• generating the difference in the two image information values;
    • determining the absolute value of the difference for the two image information values;
    • forming the square of the difference in the two image information values.

Any number of other mathematical methods which provide a measure for the match or differences between two image areas is possible.

In addition, it is possible to incorporate into the image comparison additional pixels which are located outside the compared image areas, or to incorporate additional pixels which are generated, for example, by interpolating the given pixels of the image areas examined.

The image comparison is performed by supplying a numerical value for each comparison of two image areas, which value is, for example, increasingly smaller the greater the match between the compared image areas.

To determine the vector comparison result for a test vector as a function of a prediction vector, for example, the absolute value or the square of a difference vector for these two vectors is determined. As a result, for each comparison of a test vector with a prediction vector, a numerical value is obtained which is increasingly smaller the less the test vector and the prediction vector deviate from each other.

In the determination of this vector comparison result, it is possible to take into account how the prediction vector was determined. For example, the prediction vector can be a displacement vector which was determined for adjacent image areas of the image area of interest, or the prediction vector can be a displacement vector which was determined for the image area of interest or image areas adjacent thereto in a preceding image. In determining the vector comparison result, it is possible, for example, to “penalize” a prediction vector which was determined based on a preceding image, that is, to output a worse vector comparison result for this vector than for an identical vector which was determined based on an adjacent image area within the same image.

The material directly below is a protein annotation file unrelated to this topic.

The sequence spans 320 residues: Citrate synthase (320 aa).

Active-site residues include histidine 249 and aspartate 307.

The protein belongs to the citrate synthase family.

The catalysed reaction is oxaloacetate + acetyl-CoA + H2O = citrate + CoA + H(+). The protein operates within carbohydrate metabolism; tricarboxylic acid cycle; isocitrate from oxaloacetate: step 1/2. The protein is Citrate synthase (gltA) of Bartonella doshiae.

The penalization can be achieved by multiplying the determined comparison result by a multiplication factor, the multiplication factor being externally adjustable and, for example, determining the manner of generating the prediction vector. Instead of multiplication by a penalization-dependent factor, it is also possible to add a value dependent on the desired degree of penalization to the determined comparison result.

If one takes the locational or temporal origin of a prediction vector as a function of the image segment for which the image comparison is implemented as the criterion for penalization, then the penalization relates to all the comparison results of this prediction vector with the test vectors. In addition to the locational or temporal origin of the prediction vector, it is also possible to utilize still other criteria for a penalization. For example, there is the possibility of utilizing the absolute length of a test vector as the penalization criterion, where test vectors having a large absolute length are penalized if it is assumed, for example, that motion sequences occurring in the images proceed slowly.